In a Friday press release, Piedmont announced it would close playgrounds in town starting Monday, Dec. 7 in response to changes mandated by a new health order outlined on Friday by Alameda County and neighboring health jurisdictions. Although playgrounds will be closed, the city said that parks will remain open as long as residents comply with social distancing requirements and restrictions on gatherings. The city will monitor the situation and close parks again if compliance becomes a problem.
“It is important that our entire community take action to stem the spread of this disease by limiting interactions with people outside their household,” said City Administrator Sara Lillevand. “Our collective well-being is at stake and we owe it to each other to keep our community safe.”
The city says it is currently examining other ways in which operations will be affected and will make announcements as appropriate.
In Alameda County, the revised shelter in place order will become effective at 12:01 a.m. on Monday, Dec. 7 and will remain in effect until Jan. 4. The revised, stricter shelter in place order is designed to limit interactions between persons living in different households which could spread the disease. The biggest change in the order is that private gatherings are prohibited and that social bubbles must be disbanded.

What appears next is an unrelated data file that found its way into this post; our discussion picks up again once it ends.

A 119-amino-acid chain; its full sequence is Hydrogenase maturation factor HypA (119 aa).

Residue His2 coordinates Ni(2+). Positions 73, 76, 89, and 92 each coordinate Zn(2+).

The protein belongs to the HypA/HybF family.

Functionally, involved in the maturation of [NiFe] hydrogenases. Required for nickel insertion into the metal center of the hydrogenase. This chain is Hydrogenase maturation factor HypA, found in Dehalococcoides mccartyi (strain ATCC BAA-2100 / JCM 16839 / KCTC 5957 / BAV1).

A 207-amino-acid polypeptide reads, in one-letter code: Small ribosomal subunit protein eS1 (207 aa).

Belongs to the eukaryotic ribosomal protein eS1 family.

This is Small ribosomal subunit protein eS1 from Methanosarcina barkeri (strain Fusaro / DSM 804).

The health officers stressed that this order aligns these health jurisdictions with the stricter standards announced by the state earlier this week but does so earlier than required by the state. In a media release issued by the health officers, Santa Clara County Health Officer Dr. Sara Cody states, “We cannot wait until after we have driven off the cliff to pull the emergency break. We understand that the closures under the State order will have a profound impact on our local businesses. However, if we act quickly, we can both save lives and reduce the amount of time these restrictions have to stay in place, allowing businesses and activities to reopen sooner.”
Alameda County Health Officer Dr. Nicholas Moss said, “Rising hospitalization rates across the region threaten not only our community members with severe COVID-19, but anyone who may need care because of a heart attack, stroke, accident, or other critical health need. By acting together now we will have the greatest impact on the surge and save more lives.”
Among the changes required by this order are the closure of outdoor dining, personal care services, playgrounds, museums, zoos, wineries, and bars. Restaurants will remain able to serve takeout and delivery.